When Strickland finally faced Harper again, three years later, he threw a fastball and hit Harper in the right hip area. The players had words and then Harper threw his helmet near Strickland and began charging the pitcher’s mound. The two exchanging punches, then the dugouts cleared and an on-field scuffle started.

Players and coaches from around the MLB reacted to the fight the day. While talking to local Chicago CBS radio station, 670AM The Score, Chicago Cubs pitcher Jake Arrieta said the fight was “awesome.”

“If you’ve got something wrong with a guy, go see him. And then they’ll break it up and continue to play the game.”

Arrieta also called the fight “refreshing,” saying that he would rather see some action, rather than listening to guys yell back and forth.

Also talking to 670 The Score, Cubs Manager Joe Maddon spoke on the castigation the MLB would hand down and the mindset the players would need to have to help reduce this problem.

“I don’t think it can be external. I don’t think people in suits or managers or whatever talking to them is going to change anything. It’d have to almost be a paradigm shift among the players, peer discussion that ‘Listen, we’ve got to get beyond this situation, because it’s very dangerous to everybody.’ But again, I do not blame Harper one bit for what he did.”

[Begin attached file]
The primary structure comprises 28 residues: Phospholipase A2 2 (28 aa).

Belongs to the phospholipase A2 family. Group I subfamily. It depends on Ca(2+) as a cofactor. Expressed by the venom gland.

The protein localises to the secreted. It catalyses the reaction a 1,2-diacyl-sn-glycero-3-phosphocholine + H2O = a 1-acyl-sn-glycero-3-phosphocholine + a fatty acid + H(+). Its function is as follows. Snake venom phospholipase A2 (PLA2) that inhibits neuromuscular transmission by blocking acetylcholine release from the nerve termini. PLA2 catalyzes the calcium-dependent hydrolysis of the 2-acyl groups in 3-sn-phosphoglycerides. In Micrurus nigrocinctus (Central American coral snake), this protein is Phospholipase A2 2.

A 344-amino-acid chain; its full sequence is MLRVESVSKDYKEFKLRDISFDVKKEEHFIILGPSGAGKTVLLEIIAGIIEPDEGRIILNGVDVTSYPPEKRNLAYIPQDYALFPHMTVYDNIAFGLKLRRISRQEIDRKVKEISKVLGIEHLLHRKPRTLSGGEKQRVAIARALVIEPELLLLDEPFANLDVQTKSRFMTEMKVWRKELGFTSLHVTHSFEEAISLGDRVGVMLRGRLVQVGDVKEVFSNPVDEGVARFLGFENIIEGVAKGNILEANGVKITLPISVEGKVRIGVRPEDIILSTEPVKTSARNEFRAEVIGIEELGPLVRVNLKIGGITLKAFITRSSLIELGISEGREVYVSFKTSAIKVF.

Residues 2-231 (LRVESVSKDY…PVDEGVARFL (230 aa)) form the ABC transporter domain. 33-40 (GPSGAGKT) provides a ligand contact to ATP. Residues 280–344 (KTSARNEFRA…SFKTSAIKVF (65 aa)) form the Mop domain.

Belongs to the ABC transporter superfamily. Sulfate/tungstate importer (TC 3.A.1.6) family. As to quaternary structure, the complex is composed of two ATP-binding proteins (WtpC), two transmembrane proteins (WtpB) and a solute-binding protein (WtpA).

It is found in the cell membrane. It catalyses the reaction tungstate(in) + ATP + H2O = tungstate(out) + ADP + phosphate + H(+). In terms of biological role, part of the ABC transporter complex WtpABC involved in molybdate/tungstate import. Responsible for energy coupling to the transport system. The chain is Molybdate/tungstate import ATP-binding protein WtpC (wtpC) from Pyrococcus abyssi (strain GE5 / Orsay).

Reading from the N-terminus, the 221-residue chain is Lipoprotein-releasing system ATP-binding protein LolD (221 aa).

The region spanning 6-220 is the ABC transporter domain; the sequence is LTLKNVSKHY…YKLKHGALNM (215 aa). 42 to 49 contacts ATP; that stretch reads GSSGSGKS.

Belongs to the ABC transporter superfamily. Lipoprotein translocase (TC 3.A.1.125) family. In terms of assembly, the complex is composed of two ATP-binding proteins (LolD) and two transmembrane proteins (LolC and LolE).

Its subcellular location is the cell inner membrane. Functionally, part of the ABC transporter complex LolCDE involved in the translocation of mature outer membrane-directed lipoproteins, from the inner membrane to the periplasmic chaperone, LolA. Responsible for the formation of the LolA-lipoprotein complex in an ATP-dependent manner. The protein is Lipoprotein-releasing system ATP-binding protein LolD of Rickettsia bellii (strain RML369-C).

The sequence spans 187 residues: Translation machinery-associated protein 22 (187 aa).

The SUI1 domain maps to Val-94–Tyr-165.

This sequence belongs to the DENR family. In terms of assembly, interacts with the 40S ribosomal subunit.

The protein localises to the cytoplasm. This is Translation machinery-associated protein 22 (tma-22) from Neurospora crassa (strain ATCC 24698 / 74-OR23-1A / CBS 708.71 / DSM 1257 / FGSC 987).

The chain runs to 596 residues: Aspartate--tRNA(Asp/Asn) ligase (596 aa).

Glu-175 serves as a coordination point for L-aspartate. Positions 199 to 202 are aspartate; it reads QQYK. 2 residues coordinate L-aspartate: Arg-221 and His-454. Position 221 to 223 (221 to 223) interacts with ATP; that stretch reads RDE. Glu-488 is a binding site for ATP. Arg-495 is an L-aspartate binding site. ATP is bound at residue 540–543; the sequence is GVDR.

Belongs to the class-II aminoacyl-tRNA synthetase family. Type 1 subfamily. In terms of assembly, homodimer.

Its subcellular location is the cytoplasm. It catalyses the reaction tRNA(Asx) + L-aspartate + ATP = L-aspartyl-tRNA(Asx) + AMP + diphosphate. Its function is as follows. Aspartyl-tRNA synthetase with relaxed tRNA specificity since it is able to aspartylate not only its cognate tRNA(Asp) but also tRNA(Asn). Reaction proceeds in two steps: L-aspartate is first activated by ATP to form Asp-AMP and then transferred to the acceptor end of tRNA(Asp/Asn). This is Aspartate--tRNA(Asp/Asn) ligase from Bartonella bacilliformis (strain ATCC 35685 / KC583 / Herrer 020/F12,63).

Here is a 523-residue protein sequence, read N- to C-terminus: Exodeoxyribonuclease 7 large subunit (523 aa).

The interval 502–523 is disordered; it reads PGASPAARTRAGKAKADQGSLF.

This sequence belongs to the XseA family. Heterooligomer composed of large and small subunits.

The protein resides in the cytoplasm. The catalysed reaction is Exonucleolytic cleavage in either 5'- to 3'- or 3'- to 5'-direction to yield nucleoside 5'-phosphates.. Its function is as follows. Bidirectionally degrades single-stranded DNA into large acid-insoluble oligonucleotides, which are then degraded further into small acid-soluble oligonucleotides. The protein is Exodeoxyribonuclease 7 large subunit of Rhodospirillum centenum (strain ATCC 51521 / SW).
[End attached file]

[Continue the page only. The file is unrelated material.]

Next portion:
Strickland was suspended for six games for intentionally throwing at Harper. Harper was initially hit with a four-game suspension for charging the mound and fighting, but after an appeal, the Nationals outfielder was given a three-game suspension instead.

When asked about Strickland waiting three years to exact his revenge, Nationals manager Dusty Baker said,

“Baseball is a game where you don’t forget, you can hold grudges for a long, long time, and that was my take on it.”

The MLB has been decent when it comes to “getting it right” on player’s suspensions.

The only difference comes when one considers how pitchers are at an advantage when the suspension deals specifically with games. Instead, MLB should consider suspending pitchers for six starts rather than only six games.

A starting pitcher might only pitch every four games. A relief pitcher often takes multiple days off per week.

A position player will often play every single day of a series. The position player’s absence will usually hurt the team more than if a pitcher misses one start.

The current discipline should be amended to punish pitchers the same way that position players are punished.

If enforcing the unwritten rules of baseball is going to be punishable by suspension, then the players that have the upper hand, the pitchers, should be subjected to the same penalty as a position player that will actually miss said amount of games that he is suspended.

It may take a paradigm shift from the players in the league to keep the enforcement of the rules. And maybe a pitcher should not hold a grudge longer than most post divorcees. Both are

The difference between hitting someone in the hip and hitting someone in the face is very little considering some pitchers in MLB can throw upwards of 95 mph.

Since the eye for an eye rule is still in effect when someone gets hit, it will remain the norm even if the pitch was not intentional.

Until this changes, MLB should consider penalizing the pitchers a little more practically.